Chacarita isn’t a neighborhood on most tourist’s Buenos Aires itinerary.
Where Recoleta is all society and mansions, Chacarita is a working-class neighborhood.
This barrio is home to the city’s largest cemetery, great pizzerias, and is up-and-coming with new restaurants opening up every month.
If you want to see another side of the city, like a local, visiting Chacarita is a great way to step off the beaten path.
This post contains affiliate links to products & services. Sol Salute may receive a commission for purchases made through these links, at no extra cost to you.
Things to do in Chacarita, Buenos Aires
How much time to budget for a Chacarita tour?
I’d allow half a day, ideally spending the morning touring the cemetery and exploring the surrounding streets.
Follow it up with lunch at one of the classic local spots or newer restaurants nearby.
Top it off with coffee at a historic cafe that doubles as a photography museum.
Afterward, you have the rest of your afternoon free.
If you want to continue exploring the residential neighborhoods, Colegiales is a beautiful neighborhood just a few streets away.
Prefer boutiques and wine bars? Take a taxi to Palermo Soho.
Want to stay off the beaten path? Then take the metro B Line to the Carlos Gardel stop to explore Almagro.
The Dark History of Chacarita
While it’s currently a transit center and the epitome of urban chaos today, nearly 200 years ago this area was the countryside that lied to the north of Buenos Aires.
The name Chacarita comes from the word “chacra”, which means a small vegetable garden. This area was home to a Jesuit school and its “small garden,” or chacrita or chacarita.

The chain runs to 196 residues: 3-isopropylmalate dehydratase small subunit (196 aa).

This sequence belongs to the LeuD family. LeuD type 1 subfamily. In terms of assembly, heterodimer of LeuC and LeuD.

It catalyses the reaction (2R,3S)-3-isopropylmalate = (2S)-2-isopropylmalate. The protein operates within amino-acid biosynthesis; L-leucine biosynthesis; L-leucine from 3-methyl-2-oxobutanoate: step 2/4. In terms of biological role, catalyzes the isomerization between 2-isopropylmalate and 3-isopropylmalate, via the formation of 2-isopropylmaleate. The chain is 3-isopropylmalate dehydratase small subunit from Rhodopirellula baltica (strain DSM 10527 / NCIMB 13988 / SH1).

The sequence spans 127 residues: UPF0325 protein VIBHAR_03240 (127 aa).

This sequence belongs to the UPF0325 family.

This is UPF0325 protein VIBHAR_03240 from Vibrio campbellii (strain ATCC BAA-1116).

In 1871 things took a turn for the worse, there was a yellow fever outbreak that wreaked havoc in southern neighborhoods like La Boca.
The city was forced to create a new cemetery in what is currently the Los Andes Park (a city park that’s located outside the current walls of today’s cemetery) for the yellow fever victims.
There were so many victims to the outbreak, a tranvia (actually called the Funeral Tram or Tranvía Fúnebre) and a new train station with the same name, Funeral Station (that’s dark).
The cemetery wasn’t exactly hygienic and had cremated up to 564 cadavers in one day.
Imagine living next to that.
Due to protests regarding hygiene from neighbors, the city shut down cemetery in 1875.
This has all been very heavy, but we’re not finished yet…
How to Visit Chacarita Cemetery
In 1887, construction began on the New Chacarita Cemetery, the cemetery you see today.
It’s massive, at 96 hectares (237 acres!), it occupies a huge space in the center of a densely populated city.
First, you’ll see mausoleums and pantheons similar to (and much larger than) those in Recoleta.
Next are crypts and niches.
You’ll see what looks like a park, but below houses niches in, if I’m honest, looks like the most organized and efficient burial system I have ever seen.
Two stories underground, there are 9 of these underground niche crypt-like burials.
Finally, are the graves or land burials. Citizens are interred here for 10 years. Then they’ll then be removed and re-buried in a “niche” or crypt.
While efficient, this all sounds so strange to me.
It seems hardly like the “eternal resting place” I’m used to from the U.S.
It’s just proof of how attitudes on how we treat the dead are so different from culture to culture.
Famous Inhabitants: Tango Stars in Chacarita
Recoleta may be where the city’s politicians and military heroes are laid to rest, but Chacarita is where the people’s celebrities are buried.
There are pantheons that house hundreds and even thousands of coffins.
Many of these pantheons belong to unions, and the most famous is the Artists’ Pantheon. Musicians, actors, they were all buried here.
You can find it at the end of the diagonal street that cuts through the mausoleums to your right when you first enter the cemetery.
So many fans came to pay homage to their idols but weren’t able to enter the pantheon.